Plaid Cymru’s Treasury Spokesperson, Jonathan Edwards MP, has raised serious concerns over indications that the Westminster Government could renege on its promise to allow the Welsh Government to borrow money to invest in infrastructure.
In an answer to a written parliamentary question by Mr Edwards, Chief Secretary to the Treasury, Liz Truss said “in light of [the Welsh Government’s] decision” not to go ahead with the M4 relief road, an increase in the borrowing cap will be reviewed.
Increasing the amount of money the Welsh Government can borrow requires the approval of the Westminster Government. Such an uplift in the Welsh Government’s capital borrowing allowances (the amount it can borrow to spend on physical assets such as roads or buildings) was announced in the Westminster Government’s 2018 Budget. At the time concerns were raised over indications that the Westminster Government would make devolution of extra borrowing powers contingent on the development of a specific M4 relief road route.
On 4 June this year, the Welsh Government announced that it would not build any M4 relief road. The concerns raised at the time of the announcement of the cap increase look to be realised, as the Westminster Government is now considering pulling back on the uplift of £300million.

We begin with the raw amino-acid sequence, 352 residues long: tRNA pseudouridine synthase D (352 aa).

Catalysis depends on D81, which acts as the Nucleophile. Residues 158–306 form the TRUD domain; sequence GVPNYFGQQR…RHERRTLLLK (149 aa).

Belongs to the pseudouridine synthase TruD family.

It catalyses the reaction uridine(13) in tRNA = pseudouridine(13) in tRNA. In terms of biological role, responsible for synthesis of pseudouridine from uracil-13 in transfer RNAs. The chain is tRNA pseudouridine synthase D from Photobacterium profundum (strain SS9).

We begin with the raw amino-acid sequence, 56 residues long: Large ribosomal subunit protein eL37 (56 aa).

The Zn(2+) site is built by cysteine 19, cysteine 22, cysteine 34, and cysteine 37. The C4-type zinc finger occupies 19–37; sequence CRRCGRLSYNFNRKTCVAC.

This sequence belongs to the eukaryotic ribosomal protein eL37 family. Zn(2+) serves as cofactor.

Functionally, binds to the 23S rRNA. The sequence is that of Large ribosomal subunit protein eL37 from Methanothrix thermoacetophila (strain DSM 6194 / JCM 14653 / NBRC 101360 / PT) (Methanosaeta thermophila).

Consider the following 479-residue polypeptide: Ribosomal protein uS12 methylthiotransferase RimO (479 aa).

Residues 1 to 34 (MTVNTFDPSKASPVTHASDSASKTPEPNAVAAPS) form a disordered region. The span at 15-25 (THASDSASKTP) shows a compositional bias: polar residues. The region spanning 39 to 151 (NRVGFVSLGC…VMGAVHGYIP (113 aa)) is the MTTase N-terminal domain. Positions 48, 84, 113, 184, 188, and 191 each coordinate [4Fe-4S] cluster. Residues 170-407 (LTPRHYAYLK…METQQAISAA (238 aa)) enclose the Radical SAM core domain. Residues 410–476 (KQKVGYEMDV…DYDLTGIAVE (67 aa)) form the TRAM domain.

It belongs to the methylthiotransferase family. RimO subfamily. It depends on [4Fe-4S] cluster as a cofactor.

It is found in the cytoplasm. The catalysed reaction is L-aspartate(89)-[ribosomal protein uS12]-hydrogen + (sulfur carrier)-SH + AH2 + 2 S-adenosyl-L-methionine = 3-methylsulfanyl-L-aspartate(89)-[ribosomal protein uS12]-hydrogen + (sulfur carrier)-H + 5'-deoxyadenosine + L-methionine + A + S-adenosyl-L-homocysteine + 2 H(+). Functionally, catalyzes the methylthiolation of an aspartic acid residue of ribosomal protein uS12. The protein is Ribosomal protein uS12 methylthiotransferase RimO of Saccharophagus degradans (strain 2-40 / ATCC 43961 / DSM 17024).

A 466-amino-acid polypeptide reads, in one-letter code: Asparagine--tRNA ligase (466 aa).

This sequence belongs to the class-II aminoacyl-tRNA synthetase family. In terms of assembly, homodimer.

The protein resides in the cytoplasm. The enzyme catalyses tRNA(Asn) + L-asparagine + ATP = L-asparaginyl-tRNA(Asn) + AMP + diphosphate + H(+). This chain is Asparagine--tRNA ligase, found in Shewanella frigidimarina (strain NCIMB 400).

A core principle of devolution is that the money granted to the devolved administration is a matter for the devolved areas over which it governs and the democratically elected National Assembly which oversees it. Linking increases in borrowing capacity to a preferred policy of the Westminster government runs contrary to this principle, particularly considering the project in question – the M4 relief road – sits within the devolved field of transport.
Jonathan Edwards MP said:
“It is outrageous that the Westminster Government is pulling back on its promise to allow the Welsh Government to borrow to invest in infrastructure. Devolution has been in place for over twenty years, but Westminster is still trying to use dirty tricks to undermine it.
“The M4 relief road, was highly environmentally damaging and has been rejected. Westminster cannot dictate what the devolved Government and Assembly should back, simply because they don’t like it.
“Welsh transport infrastructure is crying out for investment and I am extremely disappointed in the record of the Labour Welsh Government on the issue. The fact that they did not have a plan for alternative investment plans in greener, cleaner options when they cancelled the development of the M4 relief road speaks volumes about their ambition. However, this does not mean that Westminster has any right to undermine the democratic structures of devolution.
“The very principle of devolution is being questioned by the Westminster Government. If they do as they are threatening and renege on their commitments, they will be undermining the fragile constitutional compromise that underpins the relationship between Wales and Westminster.”